School of System Change: Stepping into Complexity

We live in a complex word and it seems increasingly harder to compartmentalise the choices we make and the wider repercussions these have on the environment around us.

As we become more aware of the problems that face us as a society, and the awareness of the consequences of what will happen if we continue on our current trajectories — it seems clear that something needs to be done. But what exactly can we as individuals do in the face of such monumental needs?

Over the past year or so, I have been exploring ideas of collective knowledge and it seems more evident than ever that the way forward lies in increased collaboration and understanding. Tackling problems in isolation can only get us so far. To create the conditions for change it is important to take a few steps back and see how things fit into a wider system.

Since the end of February I’ve had the opportunity to take another step on my journey of exploration as part of the first Basecamp on the School of System Change, and initiative led by Forum for the Future. Over this past year, working as a graphic recorder and facilitator, I have had to opportunity to spend time with some great organisations, attend some groundbreaking events and meet so many truly inspiring people.

The School of System Change is about applying systems thinking in practice, through case studies, real-life complex sustainability challenges and with coaching and support to implement systemic change in each change-maker’s own context or field of work.

My time so far on the Basecamp has begun to bring together many of the ideas that I have been exploring and helping me to see the connections between things that I had previously seen as disjointed.

At the end of February, we convened in London at the Impact Hub Islington to begin forming our community of change agents. We had sessions on storytelling, complexity theory, transitions, systems mapping, futures, systems change for sustainability from people working at the forefront of System’s Change such as Jean Bolton, Ray Iverson, Chris Roorde from Drift and many more. We also heard case studies relating to Systems Change in action from Forum for the Futures Protein Challenge, Unilever and their work with deforestation and the Garfield Foundations inquiries into Collaboration Networks. It was a jam packed session and I’m still processing a lot of what I experienced there over a month later.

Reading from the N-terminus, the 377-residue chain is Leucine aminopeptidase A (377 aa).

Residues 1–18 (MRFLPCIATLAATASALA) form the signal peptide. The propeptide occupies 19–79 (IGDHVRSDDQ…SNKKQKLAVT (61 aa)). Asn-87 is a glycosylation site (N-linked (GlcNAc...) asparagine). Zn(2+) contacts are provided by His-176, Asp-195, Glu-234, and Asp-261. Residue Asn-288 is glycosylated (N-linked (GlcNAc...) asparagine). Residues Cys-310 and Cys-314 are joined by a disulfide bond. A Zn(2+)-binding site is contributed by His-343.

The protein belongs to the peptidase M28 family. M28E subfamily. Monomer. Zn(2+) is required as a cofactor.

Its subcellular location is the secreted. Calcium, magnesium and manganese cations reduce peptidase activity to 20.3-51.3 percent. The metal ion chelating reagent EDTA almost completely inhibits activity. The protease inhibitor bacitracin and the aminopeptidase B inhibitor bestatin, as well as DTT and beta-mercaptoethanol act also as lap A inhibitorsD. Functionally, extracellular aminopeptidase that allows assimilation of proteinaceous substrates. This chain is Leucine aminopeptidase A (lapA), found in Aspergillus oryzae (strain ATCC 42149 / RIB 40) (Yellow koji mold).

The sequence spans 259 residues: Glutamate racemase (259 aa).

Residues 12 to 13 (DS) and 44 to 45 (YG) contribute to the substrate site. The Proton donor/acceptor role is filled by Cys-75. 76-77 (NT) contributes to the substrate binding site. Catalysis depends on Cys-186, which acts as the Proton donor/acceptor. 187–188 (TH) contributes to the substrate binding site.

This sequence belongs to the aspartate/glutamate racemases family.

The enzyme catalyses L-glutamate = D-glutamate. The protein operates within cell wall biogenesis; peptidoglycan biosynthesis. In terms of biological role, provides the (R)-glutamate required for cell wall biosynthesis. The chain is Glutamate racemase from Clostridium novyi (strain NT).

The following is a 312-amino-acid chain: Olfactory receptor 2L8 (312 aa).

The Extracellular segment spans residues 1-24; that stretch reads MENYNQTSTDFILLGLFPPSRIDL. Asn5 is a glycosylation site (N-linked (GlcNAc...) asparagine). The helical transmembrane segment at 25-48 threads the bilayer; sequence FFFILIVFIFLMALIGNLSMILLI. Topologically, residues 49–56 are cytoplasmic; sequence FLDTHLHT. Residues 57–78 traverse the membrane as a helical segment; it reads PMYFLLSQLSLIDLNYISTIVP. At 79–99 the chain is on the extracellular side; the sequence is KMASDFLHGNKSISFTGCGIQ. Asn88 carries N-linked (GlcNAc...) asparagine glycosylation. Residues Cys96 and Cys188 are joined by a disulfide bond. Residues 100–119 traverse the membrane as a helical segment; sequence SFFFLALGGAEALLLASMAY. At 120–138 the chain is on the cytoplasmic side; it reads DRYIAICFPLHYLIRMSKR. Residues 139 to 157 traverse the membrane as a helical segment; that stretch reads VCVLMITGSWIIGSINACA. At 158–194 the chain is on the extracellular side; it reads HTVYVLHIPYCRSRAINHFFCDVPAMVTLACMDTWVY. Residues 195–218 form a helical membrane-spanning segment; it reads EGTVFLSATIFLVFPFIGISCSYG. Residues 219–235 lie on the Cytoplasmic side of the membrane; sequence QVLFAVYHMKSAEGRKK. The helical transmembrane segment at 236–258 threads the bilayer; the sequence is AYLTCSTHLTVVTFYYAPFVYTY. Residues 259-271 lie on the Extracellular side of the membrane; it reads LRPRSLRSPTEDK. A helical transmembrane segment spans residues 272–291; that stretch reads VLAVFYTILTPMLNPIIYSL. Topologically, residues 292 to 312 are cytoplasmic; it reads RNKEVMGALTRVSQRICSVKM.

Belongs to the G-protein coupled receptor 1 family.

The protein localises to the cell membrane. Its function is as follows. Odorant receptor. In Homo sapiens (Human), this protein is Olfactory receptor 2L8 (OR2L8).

The School of Systems change has really helped me begin to see things from a different perspective. Following the four days together, we split off into fieldwork teams to spend the next month working together and applying the theory and models we had been discussing in a real life context. I have been fortunate enough to be working on the North Camden Zone project, looking for leverage points within the system to help alleviate child poverty in the area.

It’s been great to have the opportunity to start practically applying ideas and taking a learning while doing approach, to something that so easily could have just become another learning for the sake of learning experience. As with anything, Systems Change is an area that you could literally spend the rest of your life reading about. In the past I often took the approach of wait until it’s perfect, then get stuck in. It’s easy to get into the ‘if I just read one more book I’ll be ready’ mindset, so being pushed out into the field and encouraged to take a trail and error approach, in a joint learning journey, is a great way of working. The knowledge that nothing is perfect and never can be, is a powerful learning.

I’m approaching this learning journey with an open-mind, keen to see what will emerge on this next section of the journey.

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